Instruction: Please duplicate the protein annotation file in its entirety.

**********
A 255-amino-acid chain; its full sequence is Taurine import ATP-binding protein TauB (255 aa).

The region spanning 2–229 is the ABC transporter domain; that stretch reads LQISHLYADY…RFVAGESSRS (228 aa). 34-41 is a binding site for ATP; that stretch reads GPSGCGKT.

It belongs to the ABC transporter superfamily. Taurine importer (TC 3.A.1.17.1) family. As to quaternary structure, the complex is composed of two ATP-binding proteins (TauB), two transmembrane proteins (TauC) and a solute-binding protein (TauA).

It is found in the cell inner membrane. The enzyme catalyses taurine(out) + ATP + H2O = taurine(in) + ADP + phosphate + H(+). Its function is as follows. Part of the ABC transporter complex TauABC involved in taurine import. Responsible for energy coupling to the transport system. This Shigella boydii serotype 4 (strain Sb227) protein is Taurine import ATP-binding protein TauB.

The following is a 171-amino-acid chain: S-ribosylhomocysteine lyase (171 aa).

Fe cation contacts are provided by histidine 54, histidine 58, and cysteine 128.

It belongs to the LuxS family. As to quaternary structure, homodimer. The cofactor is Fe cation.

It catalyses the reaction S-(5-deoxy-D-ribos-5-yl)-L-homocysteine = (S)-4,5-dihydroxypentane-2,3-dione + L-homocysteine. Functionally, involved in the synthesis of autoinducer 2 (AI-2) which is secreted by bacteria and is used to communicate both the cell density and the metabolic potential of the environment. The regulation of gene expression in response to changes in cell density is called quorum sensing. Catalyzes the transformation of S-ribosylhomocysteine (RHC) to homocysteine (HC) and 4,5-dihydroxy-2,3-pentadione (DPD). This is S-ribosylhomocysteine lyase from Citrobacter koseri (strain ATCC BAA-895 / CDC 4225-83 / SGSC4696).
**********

A 255-amino-acid chain; its full sequence is Taurine import ATP-binding protein TauB (255 aa).

The region spanning 2–229 is the ABC transporter domain; that stretch reads LQISHLYADY…RFVAGESSRS (228 aa). 34-41 is a binding site for ATP; that stretch reads GPSGCGKT.

It belongs to the ABC transporter superfamily. Taurine importer (TC 3.A.1.17.1) family. As to quaternary structure, the complex is composed of two ATP-binding proteins (TauB), two transmembrane proteins (TauC) and a solute-binding protein (TauA).

It is found in the cell inner membrane. The enzyme catalyses taurine(out) + ATP + H2O = taurine(in) + ADP + phosphate + H(+). Its function is as follows. Part of the ABC transporter complex TauABC involved in taurine import. Responsible for energy coupling to the transport system. This Shigella boydii serotype 4 (strain Sb227) protein is Taurine import ATP-binding protein TauB.

The following is a 171-amino-acid chain: S-ribosylhomocysteine lyase (171 aa).

Fe cation contacts are provided by histidine 54, histidine 58, and cysteine 128.

It belongs to the LuxS family. As to quaternary structure, homodimer. The cofactor is Fe cation.

It catalyses the reaction S-(5-deoxy-D-ribos-5-yl)-L-homocysteine = (S)-4,5-dihydroxypentane-2,3-dione + L-homocysteine. Functionally, involved in the synthesis of autoinducer 2 (AI-2) which is secreted by bacteria and is used to communicate both the cell density and the metabolic potential of the environment. The regulation of gene expression in response to changes in cell density is called quorum sensing. Catalyzes the transformation of S-ribosylhomocysteine (RHC) to homocysteine (HC) and 4,5-dihydroxy-2,3-pentadione (DPD). This is S-ribosylhomocysteine lyase from Citrobacter koseri (strain ATCC BAA-895 / CDC 4225-83 / SGSC4696).